CLICK HERE to read the original article on the Atlanta Journal-Constitution.

By Aaron Gould Sheinin

A Cobb County lawmaker believes he has a simple solution to the religious liberty debate that has vexed the General Assembly for nearly two years.

Rep. Ed Setzler, R-Acworth, introduced House Bill 837 on Tuesday. It says that the federal statute called the Religious Freedom Restoration Act will apply to all of Georgia.

“HB 837 ensures that Georgians have the same level of protection of their religious rights as do citizens of Washington DC, federal military bases, and inmates in our federal and state prisons,” Setzler said.

Congress adopted RFRA in 1993. It says the government must meet a strict test before infringing on an individual’s religious liberties. But the Supreme Court later ruled it could only apply to lawsuits in federal court and did not apply to the states. Dozens of states since have passed their own version of RFRA.

Some conservatives in Georgia have tried for the past several years to do the same, but concerns that the bills would be used to discriminate against gays and lesbians have kept them bottled up. Setzler said his bill is straightforward and unambiguous.

“I see this as different,” he said. “It’s substantive. But it’s a step that should be beyond reproach. You’ve got 23 years of case law around the federal RFRA. It’s stood the test of time.”

Setzler’s is at least the sixth bill dealing with religious liberty now before the General Assembly. Another of the newest is HB 816. It is a bipartisan bill — all the others are sponsored solely by Republicans — and its lead sponsor is Rep. Billy Mitchell, D-Stone Mountain. The measure would expand the rights of students to pray in school and at school functions.

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Georgia lawmaker wants state law to match federal on religious liberty January 26, 2016 Source: Atlanta Journal-Constitution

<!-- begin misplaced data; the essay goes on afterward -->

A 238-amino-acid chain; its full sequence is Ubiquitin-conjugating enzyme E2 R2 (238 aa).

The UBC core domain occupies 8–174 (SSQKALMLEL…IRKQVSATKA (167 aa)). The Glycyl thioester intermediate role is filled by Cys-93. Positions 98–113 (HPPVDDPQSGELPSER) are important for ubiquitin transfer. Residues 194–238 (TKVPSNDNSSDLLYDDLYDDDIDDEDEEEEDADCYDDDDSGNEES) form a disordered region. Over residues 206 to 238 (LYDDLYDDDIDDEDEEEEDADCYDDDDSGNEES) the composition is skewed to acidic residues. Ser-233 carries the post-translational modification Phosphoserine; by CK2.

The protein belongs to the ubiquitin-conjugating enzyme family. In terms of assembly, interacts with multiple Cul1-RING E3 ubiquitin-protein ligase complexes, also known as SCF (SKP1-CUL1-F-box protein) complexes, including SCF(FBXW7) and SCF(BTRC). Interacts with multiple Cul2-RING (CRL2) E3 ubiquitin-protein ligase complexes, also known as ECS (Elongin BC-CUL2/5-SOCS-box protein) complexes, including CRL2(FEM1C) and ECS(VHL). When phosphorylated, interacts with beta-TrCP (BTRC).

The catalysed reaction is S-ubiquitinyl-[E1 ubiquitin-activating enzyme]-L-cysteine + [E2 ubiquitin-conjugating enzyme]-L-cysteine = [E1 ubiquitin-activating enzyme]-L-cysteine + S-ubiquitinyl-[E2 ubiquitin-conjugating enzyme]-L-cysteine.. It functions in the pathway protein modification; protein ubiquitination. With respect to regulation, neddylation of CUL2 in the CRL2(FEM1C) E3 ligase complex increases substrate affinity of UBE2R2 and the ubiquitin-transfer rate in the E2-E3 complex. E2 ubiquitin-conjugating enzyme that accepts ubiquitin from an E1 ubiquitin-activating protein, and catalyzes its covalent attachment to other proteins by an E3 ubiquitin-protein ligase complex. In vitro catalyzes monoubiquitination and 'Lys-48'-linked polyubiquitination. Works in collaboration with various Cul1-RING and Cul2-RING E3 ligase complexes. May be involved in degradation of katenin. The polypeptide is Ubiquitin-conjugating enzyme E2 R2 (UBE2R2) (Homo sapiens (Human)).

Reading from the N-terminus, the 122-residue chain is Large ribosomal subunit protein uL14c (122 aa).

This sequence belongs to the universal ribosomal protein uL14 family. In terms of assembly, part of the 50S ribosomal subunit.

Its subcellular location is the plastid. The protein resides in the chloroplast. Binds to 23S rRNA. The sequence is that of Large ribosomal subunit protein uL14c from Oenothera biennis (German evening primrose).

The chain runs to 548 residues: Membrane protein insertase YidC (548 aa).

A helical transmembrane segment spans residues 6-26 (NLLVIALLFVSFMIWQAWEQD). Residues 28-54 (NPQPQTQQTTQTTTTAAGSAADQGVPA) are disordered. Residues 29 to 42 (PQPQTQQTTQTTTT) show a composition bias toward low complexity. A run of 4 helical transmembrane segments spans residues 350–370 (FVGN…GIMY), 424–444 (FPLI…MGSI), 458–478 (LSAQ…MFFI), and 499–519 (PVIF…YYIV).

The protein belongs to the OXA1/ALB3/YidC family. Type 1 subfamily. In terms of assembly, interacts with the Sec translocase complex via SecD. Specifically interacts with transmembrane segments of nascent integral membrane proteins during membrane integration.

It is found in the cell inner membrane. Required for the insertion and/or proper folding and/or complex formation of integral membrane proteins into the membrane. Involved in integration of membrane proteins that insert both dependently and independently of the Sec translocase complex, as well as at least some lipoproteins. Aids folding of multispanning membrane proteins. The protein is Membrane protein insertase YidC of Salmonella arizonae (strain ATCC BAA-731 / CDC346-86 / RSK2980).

CLICK HERE to read the original article on the Atlanta Journal-Constitution.

By Aaron Gould Sheinin

A Cobb County lawmaker believes he has a simple solution to the religious liberty debate that has vexed the General Assembly for nearly two years.

Rep. Ed Setzler, R-Acworth, introduced House Bill 837 on Tuesday. It says that the federal statute called the Religious Freedom Restoration Act will apply to all of Georgia.

“HB 837 ensures that Georgians have the same level of protection of their religious rights as do citizens of Washington DC, federal military bases, and inmates in our federal and state prisons,” Setzler said.

Congress adopted RFRA in 1993. It says the government must meet a strict test before infringing on an individual’s religious liberties. But the Supreme Court later ruled it could only apply to lawsuits in federal court and did not apply to the states. Dozens of states since have passed their own version of RFRA.

Some conservatives in Georgia have tried for the past several years to do the same, but concerns that the bills would be used to discriminate against gays and lesbians have kept them bottled up. Setzler said his bill is straightforward and unambiguous.

“I see this as different,” he said. “It’s substantive. But it’s a step that should be beyond reproach. You’ve got 23 years of case law around the federal RFRA. It’s stood the test of time.”

Setzler’s is at least the sixth bill dealing with religious liberty now before the General Assembly. Another of the newest is HB 816. It is a bipartisan bill — all the others are sponsored solely by Republicans — and its lead sponsor is Rep. Billy Mitchell, D-Stone Mountain. The measure would expand the rights of students to pray in school and at school functions.

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